We identified eight novel rare variants in the TUBA1A (c.787C>G), TMEM63A (c.334-2A>G), YY1AP1 (c.2051_2052del), ABCA13 (c.12064C>T), ABCA13 (c.13187G>A), USP9X (c.1189T>C), ANKRD17 (c.328_330dup), and GRIA4 (c.17G>A) genes using CES/WES analysis. Of these novel variants, 6 variants were associated with diseases having an autosomal-dominant inheritance pattern. Two cases, carrying variants of ABCA13:c.13187G>A and GRIA4:c.17G>A, presented maternal inheritance (patient #17 and patient #23, respectively). Mother of patient #17 suffered from learning disability. Variants of GRIA4 gene were reported as causing a very rare disease with highly variable severity. The mother carrying the variant of GRIA4:c.17G>A variant presented microcephaly. For patient #13 carrying TMEM63A:c.334–2A>G variant and patient #16 carrying ABCA13:c.12064C>T variant, paternal inheritance was detected. Fathers of both cases suffered from ID. In addition, variant of TUBA1A:c.787C>G was found as de novo, while the inheritance pattern of ANKRD17:c.328_330dup variant was unclear.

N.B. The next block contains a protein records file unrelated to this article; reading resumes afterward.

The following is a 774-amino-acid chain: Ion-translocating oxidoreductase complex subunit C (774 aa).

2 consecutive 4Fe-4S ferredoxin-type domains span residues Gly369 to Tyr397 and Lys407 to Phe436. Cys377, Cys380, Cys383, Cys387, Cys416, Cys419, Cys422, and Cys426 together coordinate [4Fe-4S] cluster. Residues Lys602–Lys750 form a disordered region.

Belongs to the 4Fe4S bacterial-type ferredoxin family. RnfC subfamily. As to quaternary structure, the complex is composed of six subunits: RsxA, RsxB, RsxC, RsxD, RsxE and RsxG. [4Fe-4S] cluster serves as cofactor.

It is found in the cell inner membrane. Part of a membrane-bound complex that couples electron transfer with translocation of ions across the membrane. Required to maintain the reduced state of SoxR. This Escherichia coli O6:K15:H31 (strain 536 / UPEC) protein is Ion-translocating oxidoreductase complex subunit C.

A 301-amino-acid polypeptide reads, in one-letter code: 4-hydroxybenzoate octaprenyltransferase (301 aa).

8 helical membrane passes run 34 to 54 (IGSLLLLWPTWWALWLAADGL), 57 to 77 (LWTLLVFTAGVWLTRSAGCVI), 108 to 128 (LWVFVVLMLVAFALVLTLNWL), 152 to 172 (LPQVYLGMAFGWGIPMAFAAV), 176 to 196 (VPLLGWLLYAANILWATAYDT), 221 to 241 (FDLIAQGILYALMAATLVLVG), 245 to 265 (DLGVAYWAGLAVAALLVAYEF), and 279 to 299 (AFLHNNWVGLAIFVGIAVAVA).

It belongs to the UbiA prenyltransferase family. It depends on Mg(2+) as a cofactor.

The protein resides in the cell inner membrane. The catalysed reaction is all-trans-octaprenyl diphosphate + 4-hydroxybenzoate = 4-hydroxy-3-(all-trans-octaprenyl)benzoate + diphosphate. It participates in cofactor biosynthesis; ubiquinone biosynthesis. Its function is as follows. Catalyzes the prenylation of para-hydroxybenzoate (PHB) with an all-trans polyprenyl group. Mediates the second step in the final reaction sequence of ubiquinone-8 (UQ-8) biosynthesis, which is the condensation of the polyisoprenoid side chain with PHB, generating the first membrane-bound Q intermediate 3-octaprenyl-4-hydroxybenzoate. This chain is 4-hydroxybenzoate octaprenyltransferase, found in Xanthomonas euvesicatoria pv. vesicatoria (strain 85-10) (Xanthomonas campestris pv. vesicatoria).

We detected a novel TMEM63A (NM_014698.3):c.334-2A>G variation in patient #13. This variant, which has not been reported before in the literature, is classified as pathogenic (PVS1, PM2, PP3) according to ACMG [Richards et al., 2015]. Pathogenic variations of the TMEM63A [MIM 618685] gene cause HLD19 (MIM #618688). It was first reported in 2019 as a novel infantile onset transient leukodystrophy syndrome by Yan et al. [2019]. HLD19 is characterized by hypotonia, nystagmus, cognitive retardation, and hypomyelinating leukodystrophy findings on brain MR in the first months of life. In the few studies reported on HLD19, five different missense mutations were detected in eight different individuals [Yan et al., 2019; Tonduti et al., 2021; Yan et al., 2021; Fukumura et al., 2022]. To the best of our knowledge, our study presents the ninth patient.